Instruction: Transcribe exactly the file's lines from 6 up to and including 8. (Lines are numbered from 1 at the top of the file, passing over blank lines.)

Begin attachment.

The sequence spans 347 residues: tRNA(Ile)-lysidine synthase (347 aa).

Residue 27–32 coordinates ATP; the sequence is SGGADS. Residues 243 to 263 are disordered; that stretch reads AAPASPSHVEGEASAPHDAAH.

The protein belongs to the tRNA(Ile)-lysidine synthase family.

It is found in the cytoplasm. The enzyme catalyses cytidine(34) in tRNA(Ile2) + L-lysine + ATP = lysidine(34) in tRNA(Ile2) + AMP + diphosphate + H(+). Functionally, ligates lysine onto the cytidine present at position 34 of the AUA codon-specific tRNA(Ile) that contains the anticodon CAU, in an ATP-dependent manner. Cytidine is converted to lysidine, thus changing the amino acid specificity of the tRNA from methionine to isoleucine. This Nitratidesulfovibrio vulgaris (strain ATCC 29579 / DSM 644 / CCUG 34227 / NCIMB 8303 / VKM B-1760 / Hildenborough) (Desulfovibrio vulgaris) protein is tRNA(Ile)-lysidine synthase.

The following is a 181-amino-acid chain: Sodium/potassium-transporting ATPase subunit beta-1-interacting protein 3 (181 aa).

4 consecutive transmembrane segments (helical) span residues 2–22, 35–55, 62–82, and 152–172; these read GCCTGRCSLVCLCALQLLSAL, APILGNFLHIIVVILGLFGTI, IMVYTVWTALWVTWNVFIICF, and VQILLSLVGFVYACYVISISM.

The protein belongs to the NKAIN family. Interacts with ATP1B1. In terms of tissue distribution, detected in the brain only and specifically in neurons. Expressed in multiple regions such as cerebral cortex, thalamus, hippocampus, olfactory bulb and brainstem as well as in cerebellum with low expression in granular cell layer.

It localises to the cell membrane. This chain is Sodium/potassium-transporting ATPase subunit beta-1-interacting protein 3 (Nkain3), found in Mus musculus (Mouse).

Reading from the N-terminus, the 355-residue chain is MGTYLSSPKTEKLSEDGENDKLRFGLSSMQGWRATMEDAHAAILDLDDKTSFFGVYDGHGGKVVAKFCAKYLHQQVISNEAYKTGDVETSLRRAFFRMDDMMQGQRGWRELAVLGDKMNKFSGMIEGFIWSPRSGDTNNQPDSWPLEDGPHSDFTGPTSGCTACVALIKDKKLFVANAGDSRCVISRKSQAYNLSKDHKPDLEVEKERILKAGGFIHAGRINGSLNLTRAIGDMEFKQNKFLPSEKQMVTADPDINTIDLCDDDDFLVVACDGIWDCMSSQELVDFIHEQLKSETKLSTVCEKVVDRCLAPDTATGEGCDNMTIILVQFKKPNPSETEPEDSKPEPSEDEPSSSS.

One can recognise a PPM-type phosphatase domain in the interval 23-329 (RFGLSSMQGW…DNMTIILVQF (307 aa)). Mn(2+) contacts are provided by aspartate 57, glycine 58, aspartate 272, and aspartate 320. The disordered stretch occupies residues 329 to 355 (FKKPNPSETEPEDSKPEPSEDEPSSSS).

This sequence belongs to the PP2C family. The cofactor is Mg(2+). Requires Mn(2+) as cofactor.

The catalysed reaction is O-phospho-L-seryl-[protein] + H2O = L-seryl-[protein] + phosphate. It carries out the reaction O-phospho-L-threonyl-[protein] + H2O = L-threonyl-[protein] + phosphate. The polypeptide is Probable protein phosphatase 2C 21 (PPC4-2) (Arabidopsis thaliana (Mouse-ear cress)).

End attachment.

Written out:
4 consecutive transmembrane segments (helical) span residues 2–22, 35–55, 62–82, and 152–172; these read GCCTGRCSLVCLCALQLLSAL, APILGNFLHIIVVILGLFGTI, IMVYTVWTALWVTWNVFIICF, and VQILLSLVGFVYACYVISISM.

The protein belongs to the NKAIN family. Interacts with ATP1B1. In terms of tissue distribution, detected in the brain only and specifically in neurons. Expressed in multiple regions such as cerebral cortex, thalamus, hippocampus, olfactory bulb and brainstem as well as in cerebellum with low expression in granular cell layer.

It localises to the cell membrane. This chain is Sodium/potassium-transporting ATPase subunit beta-1-interacting protein 3 (Nkain3), found in Mus musculus (Mouse).